Mulberry Lane Advisors, LLC
Managing Member and Co-Founder
Lawrence is a Managing Member and Co-Founder of Mulberry Lane Advisors, LLC.
Prior to forming Mulberry Lane Advisors, Lawrence had worked for more than a decade in the financial industry with firms such as Merrill Lynch, Northwestern Mutual and Penn Mutual. Prior to that, he worked in several positions with General Motors throughout North America.
Lawrence has also been an Adjunct Professor at Rider University several times over the years at both the graduate and under-graduate levels.
Lawrence graduated with honors from Rider University with a Master’s in Business Administration with a concentration in Finance. Lawrence also holds Bachelor’s degrees in Mathematics (Cum Laude) and Secondary Education (Cum Laude) from East Stroudsburg University. Lawrence also attended The American College (earned CFP®), the University of Maryland, Drexel University (post-grad/Doctoral studies) and the University of Pennsylvania (Executive Studies).
Lawrence holds Insurance licenses in Florida, Maryland, New Jersey and Pensylvania. He also has his Series 7 and Series 66 securities registrations.
Lawrence has been a member of MENSA since 2003.
Lawrence lives in Bucks County, Pennsylvania and enjoys traveling with his family, the outdoors, attending concerts and sporting events, and playing multiple musical instruments.
MBA, Finance, Rider University
Securities and investment advisory services offered through Ameritas Investment Corp. (AIC) member FINRA/SIPC. AIC is not affiliated with United Professional Advisors (UPA). Additional products and services may be available through UPA that are not offered through AIC. Securities products are limited to residents of NY, AZ, CA, FL, GA, IL, MA, MD, NC, NJ, NV, OH, PA, SC, TX, VA, CT, TN
If you are more than 10 years away from retirement, then absolutely. Even if you have less than 10years to retirement you would want to consider it as the taxability of social security and the calculation of your Medicare premium are based on provisional income calculations. Typically the only income that does NOT count as provisional income is from a Roth account or withdrawals from your cash-value life insurance policy. - Lawrence.Sorace@MulberryLaneAdvisors.com
The best thing to do is to lock in your gains and your income by shifting to a variable annuity and taking the allowed systematic withdrawals. Doing so will protect your income draw from a down-turn while still staying in the market. Many will guarantee a 5% withdrawal for life (you are currently withdrawing about 4.4%) and are RMD friendly which means that if your RMD is ever greater than the maximum allowable withdrawal, they will allow the additional funds to be withdrawn without affecting your income guarantee for life. Most also allow for instant release of the funds upon the occurence of a long-term care need. Understand that many annuities are now just guaranteed investment accounts and are rarely actually annuitized. There are different types of annuities and since I don't know you, I can't necessarily say which would be appropriate for your situation. An annuity is just a tool to get you where you want to go. The right tool for the right job is important. You wouldn't use a screwdriver to hammer a nail so (in your case) an investment account won't guarantee steady income for life with no risk to the amount of withdrawal. The variable annuity will guarantee the withdrawal amount for life (ensuring that you never run out of money), let you participate in market growth (allowing you to have a greater equity/bond ratio increasing long-term returns!) and some also guarantee the amount you pass on when you die. Pick an independent advisor that is securities licensed and that is not a "captive" agent. Example: Mass Mutual agents are generally captive agents that tend to only recommend Mass Mutual products. When you're a hammer, everything's a nail. - Lawrence.Sorace@gmail.com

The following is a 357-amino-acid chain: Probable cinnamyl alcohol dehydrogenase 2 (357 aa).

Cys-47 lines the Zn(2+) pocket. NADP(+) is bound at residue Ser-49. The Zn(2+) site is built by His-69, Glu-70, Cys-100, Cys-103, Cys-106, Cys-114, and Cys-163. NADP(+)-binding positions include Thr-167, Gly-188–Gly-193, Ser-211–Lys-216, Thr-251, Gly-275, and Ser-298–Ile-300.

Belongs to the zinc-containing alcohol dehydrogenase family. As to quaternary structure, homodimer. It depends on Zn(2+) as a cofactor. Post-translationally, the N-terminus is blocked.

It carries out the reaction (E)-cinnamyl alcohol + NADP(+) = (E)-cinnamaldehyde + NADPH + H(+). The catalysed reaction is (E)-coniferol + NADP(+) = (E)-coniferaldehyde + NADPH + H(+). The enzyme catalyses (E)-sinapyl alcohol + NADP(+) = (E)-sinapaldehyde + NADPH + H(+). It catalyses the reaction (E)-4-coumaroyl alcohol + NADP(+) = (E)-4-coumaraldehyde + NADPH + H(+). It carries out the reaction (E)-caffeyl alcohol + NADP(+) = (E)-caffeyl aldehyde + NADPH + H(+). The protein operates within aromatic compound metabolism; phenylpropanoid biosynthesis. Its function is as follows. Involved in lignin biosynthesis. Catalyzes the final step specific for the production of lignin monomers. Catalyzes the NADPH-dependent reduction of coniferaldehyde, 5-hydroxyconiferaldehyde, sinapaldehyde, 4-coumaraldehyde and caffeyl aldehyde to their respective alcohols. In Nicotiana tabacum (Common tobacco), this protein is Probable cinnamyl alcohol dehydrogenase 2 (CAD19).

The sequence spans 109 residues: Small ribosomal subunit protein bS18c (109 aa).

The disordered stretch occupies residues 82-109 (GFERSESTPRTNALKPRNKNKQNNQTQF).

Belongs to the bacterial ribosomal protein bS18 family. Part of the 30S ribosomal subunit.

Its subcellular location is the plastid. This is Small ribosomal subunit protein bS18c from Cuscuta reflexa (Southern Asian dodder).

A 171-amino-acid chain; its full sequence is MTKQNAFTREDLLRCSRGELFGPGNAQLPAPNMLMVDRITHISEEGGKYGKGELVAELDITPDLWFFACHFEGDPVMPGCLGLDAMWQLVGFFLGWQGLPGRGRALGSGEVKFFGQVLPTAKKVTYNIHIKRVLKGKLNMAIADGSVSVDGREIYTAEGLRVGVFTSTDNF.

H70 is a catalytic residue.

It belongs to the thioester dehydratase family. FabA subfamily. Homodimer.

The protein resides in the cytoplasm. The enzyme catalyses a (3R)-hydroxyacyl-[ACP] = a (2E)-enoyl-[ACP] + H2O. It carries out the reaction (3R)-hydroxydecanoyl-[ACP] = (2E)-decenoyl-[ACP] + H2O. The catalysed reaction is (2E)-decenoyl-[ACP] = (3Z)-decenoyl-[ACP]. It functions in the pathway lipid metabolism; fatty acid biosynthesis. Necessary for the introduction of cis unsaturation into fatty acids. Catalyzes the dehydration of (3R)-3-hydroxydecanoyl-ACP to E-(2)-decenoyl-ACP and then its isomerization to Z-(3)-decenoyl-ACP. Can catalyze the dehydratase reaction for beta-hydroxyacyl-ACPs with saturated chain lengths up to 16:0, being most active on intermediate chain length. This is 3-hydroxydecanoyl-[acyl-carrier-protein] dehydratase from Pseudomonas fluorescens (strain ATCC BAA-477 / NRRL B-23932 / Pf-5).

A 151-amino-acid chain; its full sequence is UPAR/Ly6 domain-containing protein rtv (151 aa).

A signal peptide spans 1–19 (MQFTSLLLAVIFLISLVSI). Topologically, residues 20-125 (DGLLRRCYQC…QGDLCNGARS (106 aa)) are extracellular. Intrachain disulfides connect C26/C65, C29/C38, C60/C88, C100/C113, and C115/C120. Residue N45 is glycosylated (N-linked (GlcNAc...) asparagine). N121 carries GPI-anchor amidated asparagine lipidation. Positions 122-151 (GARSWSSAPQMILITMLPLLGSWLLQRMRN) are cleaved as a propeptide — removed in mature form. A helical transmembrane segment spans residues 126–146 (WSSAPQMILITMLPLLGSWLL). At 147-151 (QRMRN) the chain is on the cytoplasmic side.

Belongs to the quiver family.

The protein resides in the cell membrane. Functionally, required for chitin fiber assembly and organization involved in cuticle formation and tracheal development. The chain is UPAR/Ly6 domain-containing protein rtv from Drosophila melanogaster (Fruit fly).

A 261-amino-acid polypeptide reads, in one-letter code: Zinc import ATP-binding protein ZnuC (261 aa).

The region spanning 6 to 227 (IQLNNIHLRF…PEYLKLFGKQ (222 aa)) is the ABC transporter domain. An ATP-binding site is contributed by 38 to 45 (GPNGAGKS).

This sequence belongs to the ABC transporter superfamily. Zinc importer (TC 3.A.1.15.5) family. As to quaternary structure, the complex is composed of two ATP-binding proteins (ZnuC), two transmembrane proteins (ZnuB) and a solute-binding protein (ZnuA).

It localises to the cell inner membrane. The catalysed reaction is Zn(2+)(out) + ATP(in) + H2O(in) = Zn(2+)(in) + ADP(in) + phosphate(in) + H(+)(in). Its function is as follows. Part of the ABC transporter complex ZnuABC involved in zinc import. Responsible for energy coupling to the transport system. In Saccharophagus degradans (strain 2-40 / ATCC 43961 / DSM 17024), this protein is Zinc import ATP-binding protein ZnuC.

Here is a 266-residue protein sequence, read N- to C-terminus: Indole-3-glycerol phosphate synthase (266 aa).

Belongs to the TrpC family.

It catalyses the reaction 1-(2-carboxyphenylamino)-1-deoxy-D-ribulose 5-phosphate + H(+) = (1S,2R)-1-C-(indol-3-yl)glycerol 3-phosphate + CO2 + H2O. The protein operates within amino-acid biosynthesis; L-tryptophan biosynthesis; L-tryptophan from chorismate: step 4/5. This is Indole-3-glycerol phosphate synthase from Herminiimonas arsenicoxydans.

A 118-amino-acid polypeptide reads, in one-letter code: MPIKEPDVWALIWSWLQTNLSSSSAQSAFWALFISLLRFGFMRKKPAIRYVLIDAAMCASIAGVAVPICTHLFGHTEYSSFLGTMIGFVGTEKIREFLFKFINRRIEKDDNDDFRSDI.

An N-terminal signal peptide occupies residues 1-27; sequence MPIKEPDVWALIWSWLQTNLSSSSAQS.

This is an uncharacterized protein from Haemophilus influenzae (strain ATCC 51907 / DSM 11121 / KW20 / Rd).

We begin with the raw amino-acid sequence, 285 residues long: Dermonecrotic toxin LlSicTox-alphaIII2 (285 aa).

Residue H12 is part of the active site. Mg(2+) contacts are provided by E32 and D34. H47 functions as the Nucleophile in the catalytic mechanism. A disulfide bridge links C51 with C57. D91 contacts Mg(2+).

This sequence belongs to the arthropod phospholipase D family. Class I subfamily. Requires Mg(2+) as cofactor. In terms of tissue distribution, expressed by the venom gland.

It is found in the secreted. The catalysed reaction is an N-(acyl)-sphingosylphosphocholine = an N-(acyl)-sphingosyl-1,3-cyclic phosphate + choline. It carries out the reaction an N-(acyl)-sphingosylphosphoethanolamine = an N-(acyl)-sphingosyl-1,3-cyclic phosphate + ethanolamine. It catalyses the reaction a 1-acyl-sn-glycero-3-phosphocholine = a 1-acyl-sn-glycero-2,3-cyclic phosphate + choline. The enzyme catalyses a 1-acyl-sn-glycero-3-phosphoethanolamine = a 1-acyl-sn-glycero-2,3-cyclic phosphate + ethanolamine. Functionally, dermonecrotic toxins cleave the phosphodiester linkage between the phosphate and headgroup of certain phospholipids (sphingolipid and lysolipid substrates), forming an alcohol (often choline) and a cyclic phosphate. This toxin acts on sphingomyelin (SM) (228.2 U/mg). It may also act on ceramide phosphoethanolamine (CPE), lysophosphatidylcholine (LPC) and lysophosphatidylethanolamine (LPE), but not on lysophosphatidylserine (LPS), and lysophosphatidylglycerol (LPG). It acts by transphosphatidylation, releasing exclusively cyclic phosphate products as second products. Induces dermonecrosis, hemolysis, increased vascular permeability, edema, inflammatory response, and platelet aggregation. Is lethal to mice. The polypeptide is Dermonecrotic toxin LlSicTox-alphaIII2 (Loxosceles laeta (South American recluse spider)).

Most likely, no. Remember, the 10% tax penalty is just that,; a penalty tax over and above the income tax that you will pay on the entire withdrawal amount at your top tax-bracket rate. I would suggest a loan consolidation or, if you have a cash-value life policy, surrender any paid-up additions. They would be tax free. - Lawrence.Sorace@MulberryLaneAdvisors.com
As a 50-something person, the best thing is to only put the minimum amount into your 401K to get the maximum match. If you are not married, the other 8% should be put in a Roth IRA. (Would you rather pay taxes on the seed or the crop?) If you are married, put the 8% into cash-value life insurance policy and take the minimum amount of insurance for the maximum premium you can afford. Why? Because it grows tax-deferred and can be distributed tax-free. The reason to take the minimum insurance is so that the majority of your premium will be going to the cash savings and keep the internal cost of insurance low. If you die too soon, the insurance will cover lost wages for your spouse. If you live too long, you can systematically withdrawal the cash-value tax-free. The reason it is tax-free is because it is considered a "loan" against the death benefit. It is important to select a mutual life insurance company that has been in business that does not have a high internal cost of insurance, has not paid dividend bonuses, has a low fixed or variable loan rate and one that operates on direct recognition. It takes a good 5-10 years for the cash-value to equal the premiums you have paid. However, after that the cost of insurance takes a steep drop and the cash value grows exponentially. Best advice I ever got as a 20-something. So glad I did it. Best of Luck to you. I congratulate you on starting early. - Lawrence.Sorace@MulberryLaneAdvisors.com